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The Danish Girl by David Ebershoff. Viking Penguin, 2000. $16.00

I have often described my years as a young lesbian, who had neither words nor reference points for who I was, as “living in the airless horror of a vacuum.” It is from that personal historical vantage that I felt the deepest connection and greatest admiration for David Ebershoff’s award-winning book, The Danish Girl.

The Danish Girl is a polyptych, a four-panel portrait of Lili Elbe, one of the earliest people to undergo what is now known as gender confirmation surgery; of Einar Wegener, the Danish landscape painter who started life as a boy and man and became Lili; of Greta Wegener, Einar’s American wife, a portrait painter; and of their marriage. The polyptych is a creative evocation of these real-life artists and the relationship that existed between them. It is set in Copenhagen, Paris, and Dresden.

In the 1920s and early 1930s there was no map for them, any more than there was for me in the 1960s—nothing to guide them on the journey that Einar would make into his new life as Lili. In the description of that uncharted experience, Ebershoff’s brush creates the vivid imagery that defines an experience that occurred without external coordinates. Ebershoff wrote that he “wanted to convey the emotional essence of Lili’s life as she herself perceived it, not as history would interpret it.” Thus, as he points out in the afterword, his portrayal may be quite different from how transgender people today might describe the establishment of identities different from those assigned to them at birth.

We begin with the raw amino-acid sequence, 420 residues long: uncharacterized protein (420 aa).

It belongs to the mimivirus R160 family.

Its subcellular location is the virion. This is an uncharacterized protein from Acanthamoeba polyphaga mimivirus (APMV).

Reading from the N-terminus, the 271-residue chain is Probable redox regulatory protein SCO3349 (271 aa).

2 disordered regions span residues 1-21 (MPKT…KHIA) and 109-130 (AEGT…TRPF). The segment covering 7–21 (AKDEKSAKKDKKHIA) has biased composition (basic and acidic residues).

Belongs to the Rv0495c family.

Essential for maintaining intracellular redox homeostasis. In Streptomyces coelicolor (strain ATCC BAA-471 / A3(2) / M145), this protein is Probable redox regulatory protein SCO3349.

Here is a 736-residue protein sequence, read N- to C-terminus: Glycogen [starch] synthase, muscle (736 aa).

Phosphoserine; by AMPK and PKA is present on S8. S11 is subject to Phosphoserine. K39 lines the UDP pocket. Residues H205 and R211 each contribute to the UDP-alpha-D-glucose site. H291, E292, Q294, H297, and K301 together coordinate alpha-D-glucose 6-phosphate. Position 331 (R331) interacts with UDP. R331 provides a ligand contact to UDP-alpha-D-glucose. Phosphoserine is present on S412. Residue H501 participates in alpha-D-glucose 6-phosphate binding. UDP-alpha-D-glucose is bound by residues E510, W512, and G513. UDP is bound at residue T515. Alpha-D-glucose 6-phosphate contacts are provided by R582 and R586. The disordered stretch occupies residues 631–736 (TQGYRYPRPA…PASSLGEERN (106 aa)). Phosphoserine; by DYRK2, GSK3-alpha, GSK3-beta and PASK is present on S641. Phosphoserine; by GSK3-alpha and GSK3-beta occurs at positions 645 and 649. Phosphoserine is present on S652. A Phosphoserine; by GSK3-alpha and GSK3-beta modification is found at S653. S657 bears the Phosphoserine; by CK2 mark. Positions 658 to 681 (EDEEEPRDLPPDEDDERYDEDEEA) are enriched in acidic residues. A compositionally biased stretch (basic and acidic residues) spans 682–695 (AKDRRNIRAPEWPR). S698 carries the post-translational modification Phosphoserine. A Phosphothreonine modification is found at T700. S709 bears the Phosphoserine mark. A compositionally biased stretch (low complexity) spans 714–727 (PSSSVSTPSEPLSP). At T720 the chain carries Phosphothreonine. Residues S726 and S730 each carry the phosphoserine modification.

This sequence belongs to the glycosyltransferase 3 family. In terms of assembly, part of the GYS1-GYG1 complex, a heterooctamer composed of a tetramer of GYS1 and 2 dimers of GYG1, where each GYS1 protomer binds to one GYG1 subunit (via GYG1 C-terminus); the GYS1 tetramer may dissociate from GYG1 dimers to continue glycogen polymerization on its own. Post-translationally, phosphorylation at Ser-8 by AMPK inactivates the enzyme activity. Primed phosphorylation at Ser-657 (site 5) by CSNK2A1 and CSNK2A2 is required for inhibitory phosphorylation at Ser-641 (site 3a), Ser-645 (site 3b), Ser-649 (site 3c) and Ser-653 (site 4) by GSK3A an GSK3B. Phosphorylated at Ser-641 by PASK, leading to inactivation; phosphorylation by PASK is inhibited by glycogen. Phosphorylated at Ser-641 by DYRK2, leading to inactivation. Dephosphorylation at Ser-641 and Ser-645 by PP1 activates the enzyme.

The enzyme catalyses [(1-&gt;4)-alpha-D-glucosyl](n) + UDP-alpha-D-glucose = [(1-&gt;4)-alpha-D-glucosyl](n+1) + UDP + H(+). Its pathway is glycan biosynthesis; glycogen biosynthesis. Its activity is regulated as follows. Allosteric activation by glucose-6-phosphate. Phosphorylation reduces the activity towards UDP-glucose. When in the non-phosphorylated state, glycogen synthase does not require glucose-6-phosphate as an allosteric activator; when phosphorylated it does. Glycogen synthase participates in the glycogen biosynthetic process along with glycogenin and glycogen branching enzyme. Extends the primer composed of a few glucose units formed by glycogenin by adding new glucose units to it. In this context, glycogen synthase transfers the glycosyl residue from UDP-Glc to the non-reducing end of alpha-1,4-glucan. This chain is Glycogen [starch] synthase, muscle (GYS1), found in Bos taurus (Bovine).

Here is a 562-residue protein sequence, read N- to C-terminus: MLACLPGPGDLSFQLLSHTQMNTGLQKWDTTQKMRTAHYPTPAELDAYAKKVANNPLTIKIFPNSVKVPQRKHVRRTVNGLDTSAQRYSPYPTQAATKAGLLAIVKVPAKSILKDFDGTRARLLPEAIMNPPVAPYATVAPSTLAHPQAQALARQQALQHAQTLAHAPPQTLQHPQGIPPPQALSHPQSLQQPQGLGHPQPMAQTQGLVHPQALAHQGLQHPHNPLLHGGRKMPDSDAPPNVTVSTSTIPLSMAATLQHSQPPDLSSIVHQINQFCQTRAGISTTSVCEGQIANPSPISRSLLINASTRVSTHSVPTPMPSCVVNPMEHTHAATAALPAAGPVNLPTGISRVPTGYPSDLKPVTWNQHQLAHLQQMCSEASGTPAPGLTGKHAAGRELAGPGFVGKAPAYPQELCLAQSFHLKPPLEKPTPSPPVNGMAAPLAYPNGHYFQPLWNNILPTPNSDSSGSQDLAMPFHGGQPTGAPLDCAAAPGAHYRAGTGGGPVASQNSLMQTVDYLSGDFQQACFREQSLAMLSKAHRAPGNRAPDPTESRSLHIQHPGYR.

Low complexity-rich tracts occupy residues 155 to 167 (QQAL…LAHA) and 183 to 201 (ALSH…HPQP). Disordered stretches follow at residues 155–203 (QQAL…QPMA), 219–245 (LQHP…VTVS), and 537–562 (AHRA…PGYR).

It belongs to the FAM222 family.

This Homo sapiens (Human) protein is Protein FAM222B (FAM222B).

I have not yet read any of the original sources Ebershoff used, so I don’t know if any of his descriptions derived from them—for example, as suggested elsewhere, the fact that Lili saw herself as a person completely distinct from Einar. In The Danish Girl, the separation is so radical that Lili eventually stops painting and becomes a shop girl in a Copenhagen department store. Not only is she no longer a painter, but she has lost all but vestigial memories of her former life. At one point Greta sets Einar’s many paintings out on the floor—all of them depicting the bogs of his youth. Lili asks if Einar really painted them and wants to know the name of the place. Greta tells her that it’s Bluetooth in Jutland and asks if she doesn’t recognize it. She says, “’I don’t think so.’ It troubled her, for she knew she should know the place: it had the familiarity of a face lost in the past.”

Earlier in the story, as Lili’s transition evolves, the fresh descriptions of Einar’s experience suggest an absence of any knowledge of anyone having preceded him down this path. We find him endeavoring to comprehend: “…in the skull it was almost as if there were two brains, a walnut halved: his and hers.” Einar is meticulous in his physical preparations to become Lili, but he acknowledges, “The clothes and the rouge were important, but the transformation was really about descending that inner tunnel with something like a dinner bell and waking Lili.” Closer to the description sometimes heard today of being trapped in the wrong body, the narrator says of Einar, “Something made him feel as if his soul were trapped in a wrought-iron cage: his heart nudging its nose against his ribs, Lili stirring from within, shaking herself awake, rubbing her side against the bars of Einar’s body.”